To critique the above point made in the book, it is likely that drone operators and power-armor wearers in future armies would be very keen to link their brains directly to their hardware, and the emerging mind-reading technology would make it possible. However, there is reason to doubt the possibility of effective teamwork while relying on such interfaces. Verbal or visual interfaces are actually more attuned to people as a social animal, letting us hear or see our colleagues’ thoughts and review their actions as they happen, which allows for better teamwork. A soldier, for example, may be happy with his own improved reaction times when controlling equipment directly with his brain, but his fellow soldiers and officers may only be irritated by the lack of an intermediate phase to see his intent and rescind his actions before he completes them. Some helicopter and vehicle accidents are averted only by one crewman seeing another’s error, and correcting him in time. If vehicles were controlled by mind-reading, these errors would increasingly start to become fatal.
Reading and research is also an area that could develop in a radical new direction unlike anything before in the history of communication. The Human Race to the Future speculates that beyond articles as they exist now (e.g. Wikipedia articles) there could be custom-generated articles specific to the user’s research goal or browsing. One’s own query could shape the layout and content of each article, as it is generated. This way, reams of irrelevant information will not need to be waded through to answer a very specific query (p. 19–24).
Greatly similar to the same view I have written works expressing, the book sees industrial civilization as being burdened above all by too much centralization, e.g. oil refineries. This endangers civilization, and threatens collapse if something should later go wrong (p. 32, 33). For example, an electromagnetic pulse (EMP) resulting from a solar storm could cause serious damage as a result of the centralization of electrical infrastructure. Digital sabotage could also threaten such infrastructure (p. 34, 35).
The solution to this problem is decentralization, as “where centralization creates vulnerability, decentralization alleviates it” (p. 37). Solar cells are one example of decentralized power production (p. 37–40), but there is also much promise in home fuel production using such things as ethanol and biogas (p. 40–42). Beyond fuel, there is also much benefit that could come from decentralized, highly localized food production, even “labor-free”, and “using robots” (p. 42–45). These possibilities deserve maximum attention for the sake of world welfare, considering the increasing UN concerns about getting adequate food and energy supplies to the growing global population. There should not need to be a food vs. fuel debate, as the only acceptable solution can be to engineer solutions to both problems. An additional option for increasing food production is artificial meat, which should aim to replace the reliance on livestock. Reliance on livestock has an “intrinsic wastefulness” that artificial meat does not have, so it makes sense for artificial meat to become the cheapest option in the long run (p. 62–65). Perhaps stranger and more profound is the option of genetically enhancing humans to make better use of food and other resources (p. 271–274).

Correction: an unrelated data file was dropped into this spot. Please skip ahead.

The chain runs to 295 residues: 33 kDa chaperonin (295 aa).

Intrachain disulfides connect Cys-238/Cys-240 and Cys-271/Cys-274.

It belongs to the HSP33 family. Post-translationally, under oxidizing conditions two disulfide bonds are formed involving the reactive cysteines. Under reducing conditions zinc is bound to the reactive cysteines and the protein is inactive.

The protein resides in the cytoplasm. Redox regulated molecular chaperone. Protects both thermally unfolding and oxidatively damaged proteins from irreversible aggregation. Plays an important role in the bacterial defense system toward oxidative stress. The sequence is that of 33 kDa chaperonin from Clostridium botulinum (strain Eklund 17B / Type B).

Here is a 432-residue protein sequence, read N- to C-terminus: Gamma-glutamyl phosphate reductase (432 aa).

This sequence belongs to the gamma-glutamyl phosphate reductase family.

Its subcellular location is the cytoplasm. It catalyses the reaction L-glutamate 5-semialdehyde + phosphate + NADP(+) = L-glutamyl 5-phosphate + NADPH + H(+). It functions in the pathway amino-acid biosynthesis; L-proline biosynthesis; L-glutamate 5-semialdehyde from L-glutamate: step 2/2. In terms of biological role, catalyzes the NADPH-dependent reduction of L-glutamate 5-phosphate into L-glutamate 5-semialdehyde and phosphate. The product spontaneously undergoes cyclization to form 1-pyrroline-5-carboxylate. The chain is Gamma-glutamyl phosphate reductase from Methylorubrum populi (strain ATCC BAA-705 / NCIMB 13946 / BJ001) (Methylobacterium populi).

On a related topic, sequencing our own genome may be able to have “major impacts, from medicine to self-knowledge” (p. 46–51). However, the book does not contain mention of synthetic biology and the potential impacts of J. Craig Venter’s work, as explained in such works as Life at the Speed of Light. This could certainly be something worth adding to the story, if future editions of the book aim to include some additional detail.
At least related to synthetic biology is the book’s discussion of genetic engineering of plants to produce healthier or more abundant food. Alternatively, plants could be genetically programmed to extract metal compounds from the soil (p. 213–215). However, we must be aware that this could similarly lead to threats, such as “superweeds that overrun the world” similar to the flora in John Wyndam’s Day of the Triffids (p. 197–219). Synthetic biology products could also accidentally expose civilization to microorganisms with unknown consequences, perhaps even as dangerous as alien contagions depicted in fiction. On the other hand, they could lead to potentially unlimited resources, with strange vats of bacteria capable of manufacturing oil from simple chemical feedstocks. Indeed, “genetic engineering could be used to create organic prairies that are useful to humans” (p. 265), literally redesigning and upgrading our own environment to give us more resources.
The book advocates that politics should focus on long-term thinking, e.g. to deal with global warming, and should involve “synergistic cooperation” rather than “narrow national self-interest” (p. 66–75). This is a very important point, and may coincide with the complex prediction that nation states in their present form are flawed and too slow-moving. Nation-states may be increasingly incapable of meeting the challenges of an interconnected world in which national narratives produce less and less legitimate security thinking and transnational identities become more important.